Disaster relief: humanitarian architecture for post-disaster shelter ~Louise Murray, Engineering & Technology Magazine

Posted on January 20, 2015 By

Many FEMA trailers were installed on the private property of homeowners, usually on lawns and sometimes in driveways next to the house. However, there are also numerous FEMA operated trailer parks where many storm victims have been living. Although several types and sizes of manufactured structures have been installed throughout the Gulf Coast region, most are mass-produced, one-bedroom travel trailers. These typical FEMA trailers are designed to accommodate two adults and two children. There are larger trailers and other manufactured structures that can accommodate larger families.

FEMA trailers in Hope, Arkansas, circa 2005 -06. Many FEMA trailers were installed on the private property of homeowners, usually on lawns and sometimes in driveways next to the house. However, there were also numerous FEMA operated trailer parks where many storm victims have been living. Although several types and sizes of manufactured structures have been installed throughout the Gulf Coast region, most are mass-produced, one-bedroom travel trailers. These typical FEMA trailers are designed to accommodate two adults and two children. There are larger trailers and other manufactured structures that can accommodate larger families.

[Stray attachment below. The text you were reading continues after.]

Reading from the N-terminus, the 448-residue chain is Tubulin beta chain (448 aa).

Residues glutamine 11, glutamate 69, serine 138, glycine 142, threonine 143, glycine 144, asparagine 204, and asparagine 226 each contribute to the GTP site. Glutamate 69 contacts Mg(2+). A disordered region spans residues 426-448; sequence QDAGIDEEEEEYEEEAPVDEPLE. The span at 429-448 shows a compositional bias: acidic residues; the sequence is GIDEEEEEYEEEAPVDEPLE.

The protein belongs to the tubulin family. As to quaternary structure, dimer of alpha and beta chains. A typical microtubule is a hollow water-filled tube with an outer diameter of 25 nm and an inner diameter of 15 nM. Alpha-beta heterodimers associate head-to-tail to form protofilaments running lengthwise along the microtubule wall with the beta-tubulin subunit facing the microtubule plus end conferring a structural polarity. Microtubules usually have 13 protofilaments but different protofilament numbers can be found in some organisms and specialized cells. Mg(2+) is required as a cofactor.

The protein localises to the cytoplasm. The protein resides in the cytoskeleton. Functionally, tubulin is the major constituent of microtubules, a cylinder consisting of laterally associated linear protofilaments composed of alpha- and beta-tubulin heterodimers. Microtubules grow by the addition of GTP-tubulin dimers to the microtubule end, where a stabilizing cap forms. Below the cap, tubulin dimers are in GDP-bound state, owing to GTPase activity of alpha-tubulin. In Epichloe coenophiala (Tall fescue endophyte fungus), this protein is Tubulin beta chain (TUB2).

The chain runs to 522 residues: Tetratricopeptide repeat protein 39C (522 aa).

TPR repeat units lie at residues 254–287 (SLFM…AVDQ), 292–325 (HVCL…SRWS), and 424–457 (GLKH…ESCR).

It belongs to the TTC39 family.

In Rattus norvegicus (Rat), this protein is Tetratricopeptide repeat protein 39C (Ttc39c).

In the field of humanitarian architecture, post-disaster provision is more than just supplying shelter. It’s about involving communities in places of uncertainty and rapid change, delivering the best rebuilds that incorporate future risk mitigation in the design.

“I’ve seen igloo-style shelters, or funky shipping container emergency housing in Sri Lanka, New Orleans and Port-au-Prince, where interior temperatures hit 42°C. Such universal or prototype solutions are also often prohibitively expensive. The concept is intellectually appealing, but almost never works.” ~Esther Charlesworth, founding director of Architects without Frontiers

Safe and dignified shelter is a basic human right, and in a post-disaster scenario provision is more than just putting a new roof over people’s heads and providing emergency shelter; it is about fit-for-purpose rebuilds that address the local culture, environment and economy. It is a complex task of rebuilding a community, or even a city, that may have had little in the way of adequate planning or building regulations before the disaster struck. The best housing will improve on what went before and incorporate future risk mitigation in the design. Read more.

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